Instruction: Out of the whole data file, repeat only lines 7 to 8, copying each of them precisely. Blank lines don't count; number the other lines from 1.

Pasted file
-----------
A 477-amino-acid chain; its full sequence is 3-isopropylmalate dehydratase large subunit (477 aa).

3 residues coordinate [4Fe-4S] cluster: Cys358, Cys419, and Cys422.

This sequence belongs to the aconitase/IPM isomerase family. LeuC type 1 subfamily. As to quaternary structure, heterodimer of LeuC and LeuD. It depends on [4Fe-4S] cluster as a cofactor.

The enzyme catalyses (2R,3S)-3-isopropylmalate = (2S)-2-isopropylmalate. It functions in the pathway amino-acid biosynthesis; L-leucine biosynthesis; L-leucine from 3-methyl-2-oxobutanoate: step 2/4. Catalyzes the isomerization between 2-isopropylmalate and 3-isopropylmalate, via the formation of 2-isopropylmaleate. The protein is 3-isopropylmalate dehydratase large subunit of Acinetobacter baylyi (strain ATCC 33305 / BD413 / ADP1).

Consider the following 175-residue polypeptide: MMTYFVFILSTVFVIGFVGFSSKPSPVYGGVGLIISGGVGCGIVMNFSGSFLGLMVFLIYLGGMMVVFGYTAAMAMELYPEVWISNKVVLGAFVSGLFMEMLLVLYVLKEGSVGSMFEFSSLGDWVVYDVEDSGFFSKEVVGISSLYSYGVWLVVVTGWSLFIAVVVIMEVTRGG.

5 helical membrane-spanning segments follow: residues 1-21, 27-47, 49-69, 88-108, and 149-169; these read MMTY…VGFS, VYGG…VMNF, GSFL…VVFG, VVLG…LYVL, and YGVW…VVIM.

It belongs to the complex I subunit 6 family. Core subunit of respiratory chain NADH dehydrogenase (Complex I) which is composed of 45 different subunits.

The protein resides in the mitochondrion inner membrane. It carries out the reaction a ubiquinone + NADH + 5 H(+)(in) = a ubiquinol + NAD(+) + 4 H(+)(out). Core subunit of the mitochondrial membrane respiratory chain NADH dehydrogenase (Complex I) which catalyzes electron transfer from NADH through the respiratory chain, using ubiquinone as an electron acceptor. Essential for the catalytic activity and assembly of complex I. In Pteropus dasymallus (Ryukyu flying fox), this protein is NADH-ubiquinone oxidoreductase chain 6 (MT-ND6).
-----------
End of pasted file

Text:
It belongs to the complex I subunit 6 family. Core subunit of respiratory chain NADH dehydrogenase (Complex I) which is composed of 45 different subunits.

The protein resides in the mitochondrion inner membrane. It carries out the reaction a ubiquinone + NADH + 5 H(+)(in) = a ubiquinol + NAD(+) + 4 H(+)(out). Core subunit of the mitochondrial membrane respiratory chain NADH dehydrogenase (Complex I) which catalyzes electron transfer from NADH through the respiratory chain, using ubiquinone as an electron acceptor. Essential for the catalytic activity and assembly of complex I. In Pteropus dasymallus (Ryukyu flying fox), this protein is NADH-ubiquinone oxidoreductase chain 6 (MT-ND6).